Pair accused under Mexican terrorism laws for false tweets
A teacher and a radio presenter in Mexico are facing up to 30 years in jail for spreading false rumors on Twitter that gunmen were kidnapping children from local schools.
"My sister-in-law just called me all upset, they just kidnapped five children from the school," read one of the tweets.
Maths tutor Gilberto Martinez Vera, 48, and presenter Maria de Jesus Bravo Pagola are said to have caused a mass panic, with cars crashing as parents rushed to rescue their kids. Emergency phone lines were jammed across Veracruz.
The reports seemed plausible enough at the time, as the city is known for kidnappings and drug-related violence.
"There were 26 car accidents, or people left their cars in the middle of the streets to run and pick up their children, because they thought these things were occurring at their kids' schools," Gerardo Buganza, the interior secretary for Veracruz state, told the Associated Press.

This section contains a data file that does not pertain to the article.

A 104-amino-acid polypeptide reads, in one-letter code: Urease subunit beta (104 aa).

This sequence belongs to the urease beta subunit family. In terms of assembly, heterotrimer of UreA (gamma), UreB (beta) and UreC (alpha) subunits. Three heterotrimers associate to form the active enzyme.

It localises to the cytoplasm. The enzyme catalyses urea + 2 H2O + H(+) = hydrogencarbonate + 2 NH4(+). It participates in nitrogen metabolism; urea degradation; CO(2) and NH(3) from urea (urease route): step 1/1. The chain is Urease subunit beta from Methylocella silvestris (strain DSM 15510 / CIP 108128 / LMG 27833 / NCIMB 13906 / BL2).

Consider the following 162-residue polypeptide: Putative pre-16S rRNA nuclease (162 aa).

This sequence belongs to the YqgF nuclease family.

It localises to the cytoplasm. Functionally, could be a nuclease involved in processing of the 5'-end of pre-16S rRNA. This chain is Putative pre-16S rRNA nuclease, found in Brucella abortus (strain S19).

He compared the mass panic to that caused by the 1938 broadcast of Orson Welles' War of the Worlds, which convinced many that an alien invasion was taking place.
The pair, who face charges under the country's terrorism laws, say they were simply retweeting messages they'd seen elsewhere.
The case is reminiscent of that of Paul Chambers, who joked on Twitter about blowing up a British airport when it was closed by poor weather. He, though, faced only a £1,000 fine and the loss of his job as a financial controller.